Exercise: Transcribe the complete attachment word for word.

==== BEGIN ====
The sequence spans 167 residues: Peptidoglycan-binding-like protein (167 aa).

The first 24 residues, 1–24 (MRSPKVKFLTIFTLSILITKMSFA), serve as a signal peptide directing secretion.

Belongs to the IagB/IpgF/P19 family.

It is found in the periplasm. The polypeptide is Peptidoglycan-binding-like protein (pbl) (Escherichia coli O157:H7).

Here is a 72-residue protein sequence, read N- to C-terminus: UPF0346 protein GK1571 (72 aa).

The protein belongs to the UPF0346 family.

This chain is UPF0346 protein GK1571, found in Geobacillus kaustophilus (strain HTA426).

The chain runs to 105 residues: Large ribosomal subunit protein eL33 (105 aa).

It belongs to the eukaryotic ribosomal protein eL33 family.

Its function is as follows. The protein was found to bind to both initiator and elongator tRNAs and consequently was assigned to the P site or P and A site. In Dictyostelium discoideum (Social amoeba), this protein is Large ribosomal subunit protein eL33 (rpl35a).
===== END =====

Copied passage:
The sequence spans 167 residues: Peptidoglycan-binding-like protein (167 aa).

The first 24 residues, 1–24 (MRSPKVKFLTIFTLSILITKMSFA), serve as a signal peptide directing secretion.

Belongs to the IagB/IpgF/P19 family.

It is found in the periplasm. The polypeptide is Peptidoglycan-binding-like protein (pbl) (Escherichia coli O157:H7).

Here is a 72-residue protein sequence, read N- to C-terminus: UPF0346 protein GK1571 (72 aa).

The protein belongs to the UPF0346 family.

This chain is UPF0346 protein GK1571, found in Geobacillus kaustophilus (strain HTA426).

The chain runs to 105 residues: Large ribosomal subunit protein eL33 (105 aa).

It belongs to the eukaryotic ribosomal protein eL33 family.

Its function is as follows. The protein was found to bind to both initiator and elongator tRNAs and consequently was assigned to the P site or P and A site. In Dictyostelium discoideum (Social amoeba), this protein is Large ribosomal subunit protein eL33 (rpl35a).